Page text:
The Wrenchies by Farel Dalrymple


This one was just tremendous. The Wrenchies is stacked with so much both in its lush watercolor visuals and its narrative that it warrants multiple readings. If there’s one book to put on your shelf this year, make it this one, because you’ll want to revisit it as soon as it’s over and you definitely missed more than one thing the first time through.

Twelve Gems by Lane Milburn


Twelve Gems is the best ’80s sci-fi adventure that came out in the present day. Milburn goes nuts with the hatching and creates the comics blockbuster of the summer in the process.

Lose #6 by Michael DeForge


This is probably my favorite single story by DeForge other than The Boy in Question.

Megahex by Simon Hanselmann


If Twelve Gems was 2014’s big summer blockbuster, Megahex is its best stoner comedy. Hanselmann took some old children’s book characters and made them the stars of their own stupid sitcom with fantastic watercolors illustrating some great drug and horrible, despicable roommates humor.

Through the Woods by Emily Carroll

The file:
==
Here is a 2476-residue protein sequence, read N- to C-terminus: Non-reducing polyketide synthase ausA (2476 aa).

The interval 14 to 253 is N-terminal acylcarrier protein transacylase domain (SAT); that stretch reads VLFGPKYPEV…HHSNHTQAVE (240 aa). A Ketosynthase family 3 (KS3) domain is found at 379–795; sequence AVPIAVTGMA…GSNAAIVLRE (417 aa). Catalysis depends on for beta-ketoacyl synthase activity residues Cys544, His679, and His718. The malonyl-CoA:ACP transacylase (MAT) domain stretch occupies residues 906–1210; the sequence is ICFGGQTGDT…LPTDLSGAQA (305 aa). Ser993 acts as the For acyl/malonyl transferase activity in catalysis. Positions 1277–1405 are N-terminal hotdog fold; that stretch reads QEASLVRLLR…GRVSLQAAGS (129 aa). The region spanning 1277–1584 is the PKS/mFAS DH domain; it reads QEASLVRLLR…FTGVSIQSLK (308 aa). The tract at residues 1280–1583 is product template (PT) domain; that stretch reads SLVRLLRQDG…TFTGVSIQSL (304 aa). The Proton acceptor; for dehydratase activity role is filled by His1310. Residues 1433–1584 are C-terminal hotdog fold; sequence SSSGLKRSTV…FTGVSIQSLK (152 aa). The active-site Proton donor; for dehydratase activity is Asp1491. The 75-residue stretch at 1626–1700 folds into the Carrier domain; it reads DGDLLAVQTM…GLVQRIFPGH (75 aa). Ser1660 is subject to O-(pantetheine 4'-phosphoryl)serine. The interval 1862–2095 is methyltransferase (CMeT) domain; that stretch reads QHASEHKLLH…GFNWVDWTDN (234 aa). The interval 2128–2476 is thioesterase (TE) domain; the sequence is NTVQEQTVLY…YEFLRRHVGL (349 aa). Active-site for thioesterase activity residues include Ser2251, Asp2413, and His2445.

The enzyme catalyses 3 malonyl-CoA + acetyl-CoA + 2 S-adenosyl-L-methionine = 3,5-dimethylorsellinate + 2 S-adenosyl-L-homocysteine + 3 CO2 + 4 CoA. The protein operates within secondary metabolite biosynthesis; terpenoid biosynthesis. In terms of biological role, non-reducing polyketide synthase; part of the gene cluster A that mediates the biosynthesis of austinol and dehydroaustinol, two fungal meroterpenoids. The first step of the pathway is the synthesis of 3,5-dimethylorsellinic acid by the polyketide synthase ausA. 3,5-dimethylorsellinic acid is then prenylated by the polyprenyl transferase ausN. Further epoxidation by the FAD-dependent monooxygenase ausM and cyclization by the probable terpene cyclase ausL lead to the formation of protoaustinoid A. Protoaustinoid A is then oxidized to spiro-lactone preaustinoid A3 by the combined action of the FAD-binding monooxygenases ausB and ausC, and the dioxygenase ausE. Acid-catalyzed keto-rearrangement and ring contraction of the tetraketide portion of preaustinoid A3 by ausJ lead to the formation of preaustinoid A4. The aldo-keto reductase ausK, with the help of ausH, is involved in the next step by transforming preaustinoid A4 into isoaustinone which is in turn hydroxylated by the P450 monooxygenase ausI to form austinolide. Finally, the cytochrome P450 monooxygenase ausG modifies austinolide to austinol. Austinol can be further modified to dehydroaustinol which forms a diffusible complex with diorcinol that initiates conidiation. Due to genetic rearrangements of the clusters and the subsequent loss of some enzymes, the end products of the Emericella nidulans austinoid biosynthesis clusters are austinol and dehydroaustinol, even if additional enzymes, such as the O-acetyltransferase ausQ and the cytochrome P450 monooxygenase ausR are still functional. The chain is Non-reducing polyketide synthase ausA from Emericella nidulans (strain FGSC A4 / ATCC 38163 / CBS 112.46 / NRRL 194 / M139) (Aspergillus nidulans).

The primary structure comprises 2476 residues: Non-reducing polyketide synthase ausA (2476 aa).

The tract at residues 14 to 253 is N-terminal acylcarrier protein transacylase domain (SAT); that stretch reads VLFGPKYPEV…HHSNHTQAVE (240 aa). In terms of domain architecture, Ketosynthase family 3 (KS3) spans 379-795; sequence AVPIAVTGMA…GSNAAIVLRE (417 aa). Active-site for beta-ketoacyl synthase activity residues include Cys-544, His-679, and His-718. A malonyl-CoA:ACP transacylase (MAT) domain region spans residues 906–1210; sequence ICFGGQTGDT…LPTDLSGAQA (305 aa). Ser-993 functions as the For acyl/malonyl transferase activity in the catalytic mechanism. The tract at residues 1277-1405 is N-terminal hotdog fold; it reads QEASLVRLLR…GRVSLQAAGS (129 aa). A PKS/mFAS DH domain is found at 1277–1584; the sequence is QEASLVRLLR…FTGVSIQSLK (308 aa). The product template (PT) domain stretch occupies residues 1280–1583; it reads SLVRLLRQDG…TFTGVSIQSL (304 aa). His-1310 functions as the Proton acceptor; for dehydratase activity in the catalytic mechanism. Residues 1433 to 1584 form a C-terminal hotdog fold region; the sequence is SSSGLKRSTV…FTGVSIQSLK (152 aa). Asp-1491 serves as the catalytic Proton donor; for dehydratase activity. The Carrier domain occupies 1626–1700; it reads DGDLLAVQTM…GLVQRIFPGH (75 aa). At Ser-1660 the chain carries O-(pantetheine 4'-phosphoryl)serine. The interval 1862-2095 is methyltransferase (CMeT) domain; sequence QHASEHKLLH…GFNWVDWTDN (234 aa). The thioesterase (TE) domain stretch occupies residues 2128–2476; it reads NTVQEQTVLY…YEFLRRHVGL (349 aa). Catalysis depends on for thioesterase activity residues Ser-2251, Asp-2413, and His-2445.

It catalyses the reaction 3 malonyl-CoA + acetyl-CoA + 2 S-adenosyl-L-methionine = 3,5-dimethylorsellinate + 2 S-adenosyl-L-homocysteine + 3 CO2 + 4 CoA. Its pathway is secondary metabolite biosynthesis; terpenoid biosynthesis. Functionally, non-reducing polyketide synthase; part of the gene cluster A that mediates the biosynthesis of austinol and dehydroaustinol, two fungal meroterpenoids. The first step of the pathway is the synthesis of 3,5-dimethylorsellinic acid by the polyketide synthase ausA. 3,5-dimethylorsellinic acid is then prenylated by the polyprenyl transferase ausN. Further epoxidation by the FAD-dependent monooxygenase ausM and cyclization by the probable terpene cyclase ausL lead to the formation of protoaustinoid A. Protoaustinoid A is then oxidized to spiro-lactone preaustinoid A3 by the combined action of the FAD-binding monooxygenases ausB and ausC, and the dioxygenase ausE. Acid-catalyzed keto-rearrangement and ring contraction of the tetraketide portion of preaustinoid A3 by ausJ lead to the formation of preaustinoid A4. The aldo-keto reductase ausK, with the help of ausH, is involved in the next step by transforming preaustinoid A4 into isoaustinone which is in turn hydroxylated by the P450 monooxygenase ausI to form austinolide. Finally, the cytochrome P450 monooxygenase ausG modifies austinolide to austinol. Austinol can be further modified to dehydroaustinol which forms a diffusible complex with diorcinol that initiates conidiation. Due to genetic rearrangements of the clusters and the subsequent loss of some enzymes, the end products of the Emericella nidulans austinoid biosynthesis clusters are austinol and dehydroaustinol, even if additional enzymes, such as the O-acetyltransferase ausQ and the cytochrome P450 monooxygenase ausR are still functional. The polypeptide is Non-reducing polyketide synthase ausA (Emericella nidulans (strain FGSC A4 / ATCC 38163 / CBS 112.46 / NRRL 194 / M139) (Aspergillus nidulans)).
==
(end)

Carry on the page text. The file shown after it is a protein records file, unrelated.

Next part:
2014 produced one of the best horror anthology comics of all time in Emily Carroll’s wildly gorgeous Through the Woods. Her work in the latest issue of Youth in Decline’s Frontier series can sit right alongside it, as well, so be sure to get both and see why everyone’s been talking so highly of Carroll.

Seconds by Bryan Lee O’Malley


I can’t imagine how much pressure must have come with trying to follow up something as big as Scott Pilgrim, but O’Malley showed how much he has grown in Seconds. Add in some top-notch coloring by Nathan Fairbairn and drawing assistance by friend of subhumanzoids Jason Fischer and you’ve got one of the best graphic novels of the year.

Safari Honeymoon by Jesse Jacobs


Safari Honeymoon is funny, bizarre, and brilliantly illustrated with neat line work and a nicely-executed all-green palette. Jacobs’ comic is further proof that you could feel safe picking up pretty much anything from Koyama Press in 2014.

Forming II by Jesse Moynihan


No comic flipped my lid this year quite like Jesse Moynihan’s Forming II. I devoured the first book and its followup, and all I want is more. Despite the fact that the whole thing is available to read online, Nobrow’s titanic hardcovers are a must for appreciating Moynihan’s combination of Acryla Gouache and india ink (I only know specifically because I bugged him about it via email). No comic made me both laugh more and want to work harder and make more comics of my own.

I wanted to put some manga on this list but I’m kind of behind on releases and am mostly stuck in 2013! I caught up with the volume releases of One Piece, though, which is as amazing as ever. I might make a second post sometime this year as I catch up.